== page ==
Safer once summed up his role, and that of many a journalist, succinctly: “Some people, you have to grit your teeth in order to stay in the same room as them, but you get on and ask the questions you assume most of the people watching want to ask.”
Other notable deaths in May 2016:
MAY 3: Frank Levingston, both America’s oldest man and the nation’s oldest living Second World War veteran, 110
They were two of the greatest athletes in their respective sports, both electrifying fans with their unparalleled skill and dominant performances and they passed away within a week of each other in June. On June 3, world champion, Olympic gold medalist and the greatest boxer who ever lived, Muhammad Ali, died at age 74. Then, on June 10, hockey hall of famer and one of the best to ever lace up the skates, Gordie Howe, passed away at the age of 88. As the sports world reeled from the loss of two of the most legendary athletes of a generation, two weeks later famed American fashion photographer Bill Cunningham, an institution at the New York Times, died at age 87.
Other notable deaths in June 2016:
JUNE 4: Bobby Curtola, “Fortune Teller” singer, 1960s teen idol and Order of Canada recipient, 73.
JUNE 19: Anton Yelchin, Star Trek film actor, 27.
“I’m a storyteller and my greatest satisfaction comes from making people laugh and also leaving them with a tear in the corner of their eye,” Canadian author W.P. Kinsella, who wrote the beloved novel Shoeless Joe Jackson, later adapted into the classic film Field of Dreams, told his biographer Willie Steele in the days leading up to his doctor-assisted suicide on Sept. 16 at age 81. For fans of the B.C.-based writer the news was heartbreaking, though the fact that his last work of fiction, Russian Dolls, will hit bookstores in 2017 offers some consolation that a piece of Kinsella’s life and work is still to come.
Just nine days later, the sports world once again mourned one of its legends after the passing of golf great Arnold Palmer on Sept. 25 at age 87. And on Sept. 28, former Israeli President, Prime Minister and Nobel Laureate Shimon Peres died at age 93.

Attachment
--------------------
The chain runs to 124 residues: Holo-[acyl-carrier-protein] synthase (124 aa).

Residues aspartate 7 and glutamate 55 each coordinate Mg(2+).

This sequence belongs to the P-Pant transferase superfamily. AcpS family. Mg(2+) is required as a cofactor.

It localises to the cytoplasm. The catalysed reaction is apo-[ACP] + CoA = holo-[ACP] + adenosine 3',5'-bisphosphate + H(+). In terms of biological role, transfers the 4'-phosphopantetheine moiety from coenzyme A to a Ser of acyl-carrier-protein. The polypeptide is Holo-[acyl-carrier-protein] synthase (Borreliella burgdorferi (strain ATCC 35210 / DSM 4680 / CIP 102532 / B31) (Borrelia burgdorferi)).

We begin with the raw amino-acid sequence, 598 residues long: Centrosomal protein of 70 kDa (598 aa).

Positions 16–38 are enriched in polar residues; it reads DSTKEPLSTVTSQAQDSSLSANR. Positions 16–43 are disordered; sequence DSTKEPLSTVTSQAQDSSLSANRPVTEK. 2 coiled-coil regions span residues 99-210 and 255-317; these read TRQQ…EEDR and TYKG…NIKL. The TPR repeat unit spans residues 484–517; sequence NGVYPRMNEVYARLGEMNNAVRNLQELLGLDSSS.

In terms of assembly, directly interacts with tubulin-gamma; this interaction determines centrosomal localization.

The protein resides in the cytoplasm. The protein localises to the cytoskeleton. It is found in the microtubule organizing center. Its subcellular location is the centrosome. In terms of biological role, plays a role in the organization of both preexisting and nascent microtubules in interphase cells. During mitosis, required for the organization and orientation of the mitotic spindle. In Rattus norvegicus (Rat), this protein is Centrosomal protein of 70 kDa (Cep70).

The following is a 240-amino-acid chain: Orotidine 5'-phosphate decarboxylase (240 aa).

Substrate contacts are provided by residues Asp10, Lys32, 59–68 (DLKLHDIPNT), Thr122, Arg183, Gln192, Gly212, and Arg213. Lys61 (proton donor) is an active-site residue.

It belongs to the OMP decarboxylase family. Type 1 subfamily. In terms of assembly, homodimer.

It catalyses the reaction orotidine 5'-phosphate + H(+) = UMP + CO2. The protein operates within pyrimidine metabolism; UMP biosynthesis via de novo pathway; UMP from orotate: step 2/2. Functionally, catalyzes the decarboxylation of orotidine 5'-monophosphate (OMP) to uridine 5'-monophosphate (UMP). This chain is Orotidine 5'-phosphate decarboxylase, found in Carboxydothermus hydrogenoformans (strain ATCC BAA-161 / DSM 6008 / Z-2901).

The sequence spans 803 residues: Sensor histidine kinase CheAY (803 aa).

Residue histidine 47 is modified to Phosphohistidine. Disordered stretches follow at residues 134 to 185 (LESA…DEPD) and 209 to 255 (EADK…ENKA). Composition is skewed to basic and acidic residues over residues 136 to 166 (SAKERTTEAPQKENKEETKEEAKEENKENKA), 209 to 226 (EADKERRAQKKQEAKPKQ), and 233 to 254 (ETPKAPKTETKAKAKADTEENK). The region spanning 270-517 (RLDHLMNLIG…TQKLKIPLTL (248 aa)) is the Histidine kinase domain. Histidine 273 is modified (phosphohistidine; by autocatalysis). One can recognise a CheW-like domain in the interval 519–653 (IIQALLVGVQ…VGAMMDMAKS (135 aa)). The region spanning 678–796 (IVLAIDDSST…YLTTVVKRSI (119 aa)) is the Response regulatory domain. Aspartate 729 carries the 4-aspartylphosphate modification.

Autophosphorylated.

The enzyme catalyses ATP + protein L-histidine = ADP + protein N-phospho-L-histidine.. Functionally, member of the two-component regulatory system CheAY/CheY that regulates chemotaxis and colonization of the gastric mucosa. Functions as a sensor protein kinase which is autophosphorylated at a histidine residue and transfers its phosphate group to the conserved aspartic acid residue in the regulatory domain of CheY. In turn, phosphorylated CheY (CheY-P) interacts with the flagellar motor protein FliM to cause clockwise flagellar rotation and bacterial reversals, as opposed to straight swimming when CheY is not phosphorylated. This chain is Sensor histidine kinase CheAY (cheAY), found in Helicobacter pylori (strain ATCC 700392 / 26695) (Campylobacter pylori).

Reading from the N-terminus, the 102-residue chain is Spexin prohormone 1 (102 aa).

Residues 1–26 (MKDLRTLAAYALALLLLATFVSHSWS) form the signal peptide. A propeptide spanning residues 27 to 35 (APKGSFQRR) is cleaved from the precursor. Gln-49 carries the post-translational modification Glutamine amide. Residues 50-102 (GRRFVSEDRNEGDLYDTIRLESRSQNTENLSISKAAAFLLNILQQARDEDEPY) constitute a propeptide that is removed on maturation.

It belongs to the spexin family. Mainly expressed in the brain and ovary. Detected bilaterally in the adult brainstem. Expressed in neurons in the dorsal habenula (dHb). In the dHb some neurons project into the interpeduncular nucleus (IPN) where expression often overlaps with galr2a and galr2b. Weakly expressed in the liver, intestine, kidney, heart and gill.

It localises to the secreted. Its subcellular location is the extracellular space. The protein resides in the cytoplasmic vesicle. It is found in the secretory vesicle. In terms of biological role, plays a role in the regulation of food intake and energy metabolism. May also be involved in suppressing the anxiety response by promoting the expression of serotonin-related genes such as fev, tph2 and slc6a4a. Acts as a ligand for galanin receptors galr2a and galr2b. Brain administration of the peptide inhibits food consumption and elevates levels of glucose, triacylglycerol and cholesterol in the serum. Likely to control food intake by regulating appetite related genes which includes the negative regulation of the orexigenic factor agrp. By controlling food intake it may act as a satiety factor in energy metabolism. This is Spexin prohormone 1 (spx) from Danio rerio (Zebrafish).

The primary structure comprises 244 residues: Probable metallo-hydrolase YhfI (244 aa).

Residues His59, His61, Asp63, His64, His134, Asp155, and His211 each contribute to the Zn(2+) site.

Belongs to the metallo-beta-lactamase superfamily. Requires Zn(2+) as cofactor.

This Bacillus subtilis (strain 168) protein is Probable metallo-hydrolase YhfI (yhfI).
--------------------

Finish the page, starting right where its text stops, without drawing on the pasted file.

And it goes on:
Other notable deaths in September 2016:
SEPT. 9: Lord Littlebrook, world-famous midget wrestler and manager, 87.
SEPT. 26: Toughie, last known surviving Rabbs fringe-limbed treefrog in the world, 12 (approx.)
Canadians across the country were shocked to hear of the passing of Jim Prentice, 60, long-time Conservative politician and the former Premier of Alberta, in a plane crash that took the lives of three others on board in British Columbia on Oct. 13. Reflecting on his passing, Prime Minister Justin Trudeau said, “Jim was a man who brought his deep convictions to everything he turned his hand to, whether it was law, business or politics. At each step of his career, Jim was a strong voice for the people of Alberta and for the people of Canada. He was highly respected and well-liked in the House of Commons across all party lines, because he brought an intelligent, honest and straightforward approach to everything he did.”
Other notable deaths in October 2016:
OCT. 13: Dario Fo, Nobel Prize-winning Italian playwright, 90.
“Don’t dwell on what has passed away/Or what is yet to be”— easy for Leonard Cohen to say. He wasn’t the one shaken by the news that the beloved Canadian poet and singer had passed away. Tributes poured in for the troubadour who, at age 74 in 2008, after his semi-retirement, was interrupted by the theft of most of his earnings by an unscrupulous former manager. Cohen then embarked on a multi-year sold out world tour while continuing to write and record some of the best and most celebrated albums of his entire career. Just weeks before his passing, Cohen’s final album, You Want It Darker, continued to climb the charts and earn vaunted laurels from critics and fans alike. And then, he was gone, slipping quietly away at age 82, the death not just of a ladies man, but a poet for all seasons.